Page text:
Both Raelene and Gary come from a farming background and using an outside toilet growing up, led to the creation of the Thunderbox.

Made of authentic materials collected over the years, during Covid-19 Gary used his time to create the Thunderbox, which he said was an absolute hit with the grandkids.

The backyard is complimented by many upcycled and hand-crafted features, creating an immersive experience for all ages.

“With a cottage garden you can select many plants to fit into smaller areas and dress it up with many little themes,” Raelene said.

“We like the idea that you can look at the garden and see so many little features.”

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Maya takes out top spot in Bargara triathlon event

Vince Habermann

Maya McCrystal has taken out the top female spot for one of junior races in the Bargara Triathlon Club's 1300 Smiles Standard Olympic Distance showcasing last week.

She was part of 15 young guns who battled it out in the Give It A Try event, incorporating a 350m swim, 10km bike ride and 2.5km run.

Maya came in at second overall in 37:06, taking home the Female Trophy on the day.

Max O'Brien beat all comers in 36:46 to be the Male titlist, clear of Levi Marsman (38:44), Lachlan Wyllie (40:25), and Vinnie Vella (41:13).

Ben and Rhys battle it out

For the senior section, Bundaberg's Ben Artup threw down the gauntlet in the Bargara before being taken on by Gladstone gun Rhys Jones.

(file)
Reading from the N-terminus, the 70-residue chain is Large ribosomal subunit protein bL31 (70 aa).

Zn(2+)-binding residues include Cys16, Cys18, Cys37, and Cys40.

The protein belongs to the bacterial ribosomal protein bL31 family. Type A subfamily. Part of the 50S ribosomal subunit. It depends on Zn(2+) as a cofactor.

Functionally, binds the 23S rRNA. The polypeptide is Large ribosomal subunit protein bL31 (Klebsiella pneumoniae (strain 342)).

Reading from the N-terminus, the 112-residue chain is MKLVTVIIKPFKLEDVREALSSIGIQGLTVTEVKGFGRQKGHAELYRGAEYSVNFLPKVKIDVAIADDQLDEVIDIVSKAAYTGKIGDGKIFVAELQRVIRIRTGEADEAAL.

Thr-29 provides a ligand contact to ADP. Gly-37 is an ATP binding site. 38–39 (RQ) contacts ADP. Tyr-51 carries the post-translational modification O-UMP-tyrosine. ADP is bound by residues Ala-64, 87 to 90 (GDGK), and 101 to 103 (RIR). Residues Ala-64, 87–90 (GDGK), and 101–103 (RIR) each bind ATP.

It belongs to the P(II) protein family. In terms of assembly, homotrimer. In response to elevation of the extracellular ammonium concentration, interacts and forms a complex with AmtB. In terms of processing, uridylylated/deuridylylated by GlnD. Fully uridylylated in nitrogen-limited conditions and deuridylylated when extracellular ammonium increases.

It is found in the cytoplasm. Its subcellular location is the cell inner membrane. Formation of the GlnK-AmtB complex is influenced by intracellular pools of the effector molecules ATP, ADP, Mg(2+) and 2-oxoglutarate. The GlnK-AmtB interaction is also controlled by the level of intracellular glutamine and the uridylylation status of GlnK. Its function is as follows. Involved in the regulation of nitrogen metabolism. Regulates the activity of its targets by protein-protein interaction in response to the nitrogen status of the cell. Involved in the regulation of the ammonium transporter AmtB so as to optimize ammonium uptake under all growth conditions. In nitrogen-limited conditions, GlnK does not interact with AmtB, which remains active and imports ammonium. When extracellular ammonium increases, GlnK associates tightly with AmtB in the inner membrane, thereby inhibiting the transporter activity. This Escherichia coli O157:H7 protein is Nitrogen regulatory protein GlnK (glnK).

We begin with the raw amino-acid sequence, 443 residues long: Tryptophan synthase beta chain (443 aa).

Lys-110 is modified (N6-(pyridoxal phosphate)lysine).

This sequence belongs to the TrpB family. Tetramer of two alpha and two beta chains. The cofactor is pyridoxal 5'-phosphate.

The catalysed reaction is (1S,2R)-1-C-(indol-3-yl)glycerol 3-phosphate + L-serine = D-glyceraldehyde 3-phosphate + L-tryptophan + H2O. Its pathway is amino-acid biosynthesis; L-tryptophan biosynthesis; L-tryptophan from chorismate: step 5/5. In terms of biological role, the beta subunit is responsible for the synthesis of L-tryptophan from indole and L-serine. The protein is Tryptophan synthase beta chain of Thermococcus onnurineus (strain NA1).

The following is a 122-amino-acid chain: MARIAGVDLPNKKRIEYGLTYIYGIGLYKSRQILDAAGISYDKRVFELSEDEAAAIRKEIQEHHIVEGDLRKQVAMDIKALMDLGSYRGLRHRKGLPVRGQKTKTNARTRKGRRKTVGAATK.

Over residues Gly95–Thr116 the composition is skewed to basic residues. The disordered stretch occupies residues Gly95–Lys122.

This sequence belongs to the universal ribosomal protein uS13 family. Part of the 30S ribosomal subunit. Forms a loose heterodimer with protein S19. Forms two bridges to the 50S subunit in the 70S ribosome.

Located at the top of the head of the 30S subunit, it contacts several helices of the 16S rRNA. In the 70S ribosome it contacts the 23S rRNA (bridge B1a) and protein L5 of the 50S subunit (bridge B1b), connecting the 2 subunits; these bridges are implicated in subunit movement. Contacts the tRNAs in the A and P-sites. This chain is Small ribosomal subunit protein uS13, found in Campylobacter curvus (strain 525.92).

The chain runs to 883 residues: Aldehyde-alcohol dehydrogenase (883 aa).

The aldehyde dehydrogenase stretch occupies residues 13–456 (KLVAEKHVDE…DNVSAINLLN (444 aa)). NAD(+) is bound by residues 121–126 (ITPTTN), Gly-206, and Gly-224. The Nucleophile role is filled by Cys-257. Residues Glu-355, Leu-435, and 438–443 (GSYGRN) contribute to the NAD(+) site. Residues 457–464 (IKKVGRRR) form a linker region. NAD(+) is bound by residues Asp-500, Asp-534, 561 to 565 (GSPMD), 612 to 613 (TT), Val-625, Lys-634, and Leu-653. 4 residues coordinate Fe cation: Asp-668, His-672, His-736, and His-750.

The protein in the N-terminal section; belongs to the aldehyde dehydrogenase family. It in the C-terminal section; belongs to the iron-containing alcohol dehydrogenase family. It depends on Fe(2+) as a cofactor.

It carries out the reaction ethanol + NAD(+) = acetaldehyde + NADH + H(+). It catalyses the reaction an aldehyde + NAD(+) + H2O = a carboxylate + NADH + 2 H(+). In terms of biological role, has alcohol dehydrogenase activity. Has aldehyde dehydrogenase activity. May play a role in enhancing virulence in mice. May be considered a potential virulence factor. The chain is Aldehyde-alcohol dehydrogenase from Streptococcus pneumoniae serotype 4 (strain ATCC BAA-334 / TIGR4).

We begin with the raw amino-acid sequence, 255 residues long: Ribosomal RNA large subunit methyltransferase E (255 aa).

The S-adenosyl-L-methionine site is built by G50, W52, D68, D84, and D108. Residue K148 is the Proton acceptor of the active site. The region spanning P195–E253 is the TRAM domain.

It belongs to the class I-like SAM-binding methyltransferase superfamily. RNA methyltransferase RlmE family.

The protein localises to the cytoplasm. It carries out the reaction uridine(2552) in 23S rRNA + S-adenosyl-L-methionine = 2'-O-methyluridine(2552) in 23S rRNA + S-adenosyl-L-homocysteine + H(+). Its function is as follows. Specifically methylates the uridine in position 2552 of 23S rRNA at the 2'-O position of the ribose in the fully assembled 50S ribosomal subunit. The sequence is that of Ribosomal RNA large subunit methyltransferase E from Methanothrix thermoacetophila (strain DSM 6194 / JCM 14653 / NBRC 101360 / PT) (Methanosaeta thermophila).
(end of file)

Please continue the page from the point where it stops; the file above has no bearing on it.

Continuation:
Ben was leading after the 1.5km ocean swim leg but the younger Rhys took the lead in the 40km cycle leg then held on in the 10km run to claim victory in a slick 2:14.59.

In a field of 27, Ben, 45, clocked 27.23 to have a 1:15 lead at the first transition, but Rhys, 15 years his junior, registered 1:03.32 on his bike while Ben’s split was 1:06.48.

Rhys also managed a slightly better run time of 41:04 to 41:34 to cross the line victorious by 2:06, with another local, Dwayne McKay, a further 3:15 away in third position.

Debra Minor was the Female winner, in 2:40.15, placing 10th overall, with Joanne Findlay and Olivia Curry filling the placings in 12th and 14th with 2:41.39 and 2:45.37 respectively.

‘Worth a Try’ took out the Standard Distance Teams Event.

Fourteen competitors also lined up in the Sprint Triathlon over distances of a 750m swim, 20km bike ride and 5km run, and 14-year-old Ben Rudd continued his stellar season, grabbing the Male title in a time of 1:05.19, with Tom McKean (1:08.28) and Trent Hooper (1:18.29) filling the minor placings.

Allison Vella, who ran third overall was the female champion with 1:17.12, from Ann-Marie Chapman (1:23.44) and Ben Artup’s wife Renee (1:24.24).

The Chris Rudd combination, which included Ben Rudd’s brother, were run-away winners in the Sprint Tri Teams category in 1:11.26.

B.A.M. made the GIAT Team event their own.

A day earlier, the Club also conducted the Coral Coast Physio Junior Triathlon and Pub to Club.

In total, they had 38 children who swam, rode, and ran in the Hatchling and Turtles race around Christen Park, and the 1300SMILES Tooth Fairy presented them all with a medal and a little gift bag.

1300SMILES also presented the first placed boy and girl each with a toothbrush, and congratulations goes to Cooper Dale and Bethany Marsman.

In the 3km ocean swim, Dave Moreny beat off Warren Ryan and Colin Stollery for the Male title, while Vanessa Wallace secured Female honours from Janet Cochrane and Olivia Curry.

There was also 1.5km race and Queensland Junior Life Saving champion Kobi Holden, 14, beat 12-year-old talent Max O'Brien for the Male spoils, with senior competitor Bob Johnston coming in third.

Maya McCrystal and Chantel O’Brien tied for the Female No. 1, with Anne-Marie Chapman following them home in third place.